The effect of 10 wk of protein-supplement timing on strength, power, and body composition was examined in 33 resistance-trained men. Participants were randomly assigned to a protein supplement either provided in the morning and evening (n = 13) or provided immediately before and immediately after workouts (n = 13). In addition, 7 participants agreed to serve as a control group and did not use any protein or other nutritional supplement. During each testing session participants were assessed for strength (one-repetition-maximum [1RM] bench press and squat), power (5 repetitions performed at 80% of 1RM in both the bench press and the squat), and body composition. A significant main effect for all 3 groups in strength improvement was seen in 1RM bench press (120.6 ± 20.5 kg vs. 125.4 ± 16.7 at Week 0 and Week 10 testing, respectively) and 1RM squat (154.5 ± 28.4 kg vs. 169.0 ± 25.5 at Week 0 and Week 10 testing, respectively). However, no significant between-groups interactions were seen in 1RM squat or 1RM bench press. Significant main effects were also seen in both upper and lower body peak and mean power, but no significant differences were seen between groups. No changes in body mass or percent body fat were seen in any of the groups. Results indicate that the time of protein-supplement ingestion in resistance-trained athletes during a 10-wk training program does not provide any added benefit to strength, power, or body-composition changes.
Avery D. Faigenbaum, Anne Farrell, Marc Fabiano, Tracy Radler, Fernando Naclerio, Nicholas A. Ratamess, Jie Kang and Gregory D. Myer
The aim of this study was to evaluate the effects of integrative neuromuscular training (INT) during physical education (PE) class on selected measures of health- and skill-related fitness in children. Forty children from two 2nd grade PE classes were cluster randomized into either an INT group (n = 21) or a control (CON) group (n = 19). INT was performed 2x/wk during the first ~15 min of each PE class and consisted of body weight exercises. INT and CON participants were assessed for health- and skill-related fitness before and after 8 wks of PE with or without INT, respectively. A significant interaction of group by time was observed in INT participants with improvements noted in push-ups, curl-ups, long jump, single leg hop, and 0.5 mile (0.8 km) run performance (p < .05). These data indicate that INT is an effective and time-efficient addition to PE as evidenced by improvements in health- and skill-related fitness measures in children.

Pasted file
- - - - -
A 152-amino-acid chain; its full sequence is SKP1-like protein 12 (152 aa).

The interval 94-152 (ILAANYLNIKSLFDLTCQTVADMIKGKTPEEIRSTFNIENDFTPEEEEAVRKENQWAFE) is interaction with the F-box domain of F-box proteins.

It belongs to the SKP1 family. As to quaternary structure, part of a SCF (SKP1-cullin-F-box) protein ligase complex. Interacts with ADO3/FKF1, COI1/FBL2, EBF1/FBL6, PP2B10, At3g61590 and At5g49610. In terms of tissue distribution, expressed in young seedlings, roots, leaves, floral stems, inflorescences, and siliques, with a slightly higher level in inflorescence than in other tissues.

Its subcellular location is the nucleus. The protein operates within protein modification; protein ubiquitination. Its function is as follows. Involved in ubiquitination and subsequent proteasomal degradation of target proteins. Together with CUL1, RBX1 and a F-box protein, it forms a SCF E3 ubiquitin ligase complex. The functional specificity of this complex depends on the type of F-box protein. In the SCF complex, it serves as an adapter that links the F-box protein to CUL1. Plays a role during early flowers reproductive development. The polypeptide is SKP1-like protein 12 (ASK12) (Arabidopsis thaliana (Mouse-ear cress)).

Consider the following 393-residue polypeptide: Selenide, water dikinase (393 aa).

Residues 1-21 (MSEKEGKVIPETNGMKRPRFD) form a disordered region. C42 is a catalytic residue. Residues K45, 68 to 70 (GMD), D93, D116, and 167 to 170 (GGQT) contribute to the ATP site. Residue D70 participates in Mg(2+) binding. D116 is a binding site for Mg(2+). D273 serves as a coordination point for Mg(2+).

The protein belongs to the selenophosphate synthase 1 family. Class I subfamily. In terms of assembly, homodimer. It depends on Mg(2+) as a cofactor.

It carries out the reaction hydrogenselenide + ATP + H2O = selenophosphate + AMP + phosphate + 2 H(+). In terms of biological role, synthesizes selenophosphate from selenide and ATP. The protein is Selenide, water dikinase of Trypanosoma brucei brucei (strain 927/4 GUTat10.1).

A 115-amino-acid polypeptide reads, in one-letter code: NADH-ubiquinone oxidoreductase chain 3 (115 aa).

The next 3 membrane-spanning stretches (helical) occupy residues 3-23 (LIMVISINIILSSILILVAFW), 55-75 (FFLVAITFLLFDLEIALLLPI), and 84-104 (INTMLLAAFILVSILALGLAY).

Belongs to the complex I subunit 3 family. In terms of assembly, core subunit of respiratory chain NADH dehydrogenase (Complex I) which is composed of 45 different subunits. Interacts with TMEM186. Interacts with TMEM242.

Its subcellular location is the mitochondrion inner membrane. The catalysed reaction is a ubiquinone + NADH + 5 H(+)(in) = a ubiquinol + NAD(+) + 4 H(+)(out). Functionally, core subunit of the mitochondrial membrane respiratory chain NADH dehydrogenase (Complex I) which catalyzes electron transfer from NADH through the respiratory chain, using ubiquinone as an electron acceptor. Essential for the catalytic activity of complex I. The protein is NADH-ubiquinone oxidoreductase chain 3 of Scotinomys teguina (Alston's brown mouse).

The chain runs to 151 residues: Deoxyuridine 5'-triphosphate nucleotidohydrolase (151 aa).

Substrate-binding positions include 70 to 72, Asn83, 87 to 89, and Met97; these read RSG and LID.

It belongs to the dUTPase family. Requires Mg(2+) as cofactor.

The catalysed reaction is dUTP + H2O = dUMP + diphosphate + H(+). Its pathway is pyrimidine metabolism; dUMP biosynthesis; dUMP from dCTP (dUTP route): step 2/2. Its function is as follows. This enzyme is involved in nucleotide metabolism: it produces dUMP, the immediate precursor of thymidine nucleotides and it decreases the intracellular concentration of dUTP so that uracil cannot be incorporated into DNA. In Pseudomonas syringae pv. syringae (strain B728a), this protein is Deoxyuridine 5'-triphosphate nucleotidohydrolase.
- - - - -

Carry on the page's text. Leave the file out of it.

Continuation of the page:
Avery D. Faigenbaum, Nicholas A. Ratamess, Jim McFarland, Jon Kaczmarek, Michael J. Coraggio, Jie Kang and Jay R. Hoffman
The purpose of this study was to assess the lifting performance of boys (N = 12; age 11.3 ± 0.8 yr), teens (N = 13; age 13.6 ± 0.6 yr), and men (N = 17; age 21.4 ± 2.1 yr) to various rest interval (RI) lengths on the bench press exercise. Each subject performed 3 sets with a 10 repetition maximum load and a 1, 2, and 3 min RI between sets. Significant differences in lifting performance between age groups were observed within each RI for selected sets with boys and teens performing significantly more total repetitions than adults following protocols with 1 min (27.9 ± 3.1, 26.9 ± 3.9, and 18.2 ± 4.1, respectively), 2 min (29.6 ± 1.0, 27.8 ± 3.5, and 21.4 ± 4.1, respectively) and 3 min (30.0 ± 0.0, 28.8 ± 2.4, and 23.9 ± 5.3, respectively) RIs. Significant differences in average velocity and average power between age groups were also observed. These findings indicate that boys and teens are better able to maintain muscle performance during intermittent moderate-intensity resistance exercise as compared with men.
William J. Kraemer, Ana L. Gómez, Nicholas A. Ratamess, Jay R. Hoffman, Jeff S. Volek, Martyn R. Rubin, Timothy P. Scheett, Michael R. McGuigan, Duncan French, Jaci L. VanHeest, Robbin B. Wickham, Brandon Doan, Scott A. Mazzetti, Robert U. Newton and Carl M. Maresh
To determine the effects of Vicoprofen®, ibuprofen, and placebo on anaerobic performance and pain relief after resistance-exercise-induced muscle damage.
Randomized, controlled clinical study.
University human-performance/sports-medicine laboratory.
36 healthy men.
Methods and Measures:
After baseline testing (72 h), participants performed an eccentric-exercise protocol. Each was evaluated for pain 24 h later and randomly assigned to a Vicoprofen (VIC), ibuprofen (IBU), or placebo (P) group. Postexercise testing was performed every 24 h for 4 d.
Significantly greater muscle force, power, and total work were observed in VIC than in P (P < .05) for most time points and for IBU at 48 h.
Anaerobic performance is enhanced with VIC, especially within the first 24 h after significant muscle-tissue damage. The greater performances observed at 48 h might be a result of less damage at this time point with VIC treatment.